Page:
Tesla will need three more months than expected to reach its production target of 5,000 new Model 3 sedans a week, the company announced Wednesday. The announcement, which projects Tesla meeting the goal by early 2018 instead of December as originally planned, coincided with the company also announcing that it had just suffered its biggest quarterly loss ever.
Tesla posted a net loss of $619.4 million for the third quarter, which ended September 30. It netted a profit of $21.9 million in the same quarter last year.
The loss further strains Model 3 production, which has been suffering from various production “bottlenecks,” according to Tesla. The company manufactured only 260 Model 3s from July-September this year—about three cars a day, which industry experts said is far below-average for established car makers.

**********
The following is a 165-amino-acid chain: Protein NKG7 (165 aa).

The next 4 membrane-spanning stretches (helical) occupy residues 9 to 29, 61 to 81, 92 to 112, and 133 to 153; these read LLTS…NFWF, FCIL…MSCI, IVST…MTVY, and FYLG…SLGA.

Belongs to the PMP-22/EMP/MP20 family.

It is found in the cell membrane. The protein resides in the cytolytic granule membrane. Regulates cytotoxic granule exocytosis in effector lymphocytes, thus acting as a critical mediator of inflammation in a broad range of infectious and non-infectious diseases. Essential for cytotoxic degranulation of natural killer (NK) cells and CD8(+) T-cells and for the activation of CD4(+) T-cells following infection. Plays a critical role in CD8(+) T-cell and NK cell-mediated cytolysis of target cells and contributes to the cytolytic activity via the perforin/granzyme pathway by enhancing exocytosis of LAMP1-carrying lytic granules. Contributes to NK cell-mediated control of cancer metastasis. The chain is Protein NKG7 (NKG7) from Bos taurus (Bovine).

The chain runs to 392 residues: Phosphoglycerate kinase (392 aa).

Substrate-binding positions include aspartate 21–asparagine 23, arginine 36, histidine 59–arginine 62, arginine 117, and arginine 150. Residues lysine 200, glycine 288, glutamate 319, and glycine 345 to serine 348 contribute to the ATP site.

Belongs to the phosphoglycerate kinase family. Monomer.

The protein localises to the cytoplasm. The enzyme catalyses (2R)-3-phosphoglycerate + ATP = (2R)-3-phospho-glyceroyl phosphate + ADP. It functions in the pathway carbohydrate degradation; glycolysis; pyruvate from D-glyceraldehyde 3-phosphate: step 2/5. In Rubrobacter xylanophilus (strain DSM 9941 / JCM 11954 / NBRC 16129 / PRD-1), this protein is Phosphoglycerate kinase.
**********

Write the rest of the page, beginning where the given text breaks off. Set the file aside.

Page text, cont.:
Meanwhile, the company is under added pressure as around 400,000 customers have already placed advance down-payments for new Model 3s and will expect Tesla to deliver. Those advance deposits are the source of most of the money Tesla needs to keep Model 3 production afloat, according to David Keith, MIT Sloan School of Management professor.
“This is a critical juncture for Tesla,” Keith told the Seattle Times. “They need to convert 400,000 orders into 400,000 happy customers.”
Tesla rolled out its all-electric Model S sedan and Model X SUV first, and each has reached a modest production total of less than 100,000 cars a year. The company has promised to produce 500,000 new cars overall next year, most of which will be Model 3s.
The Model 3 will sell at $35,000—half the price of the Model S.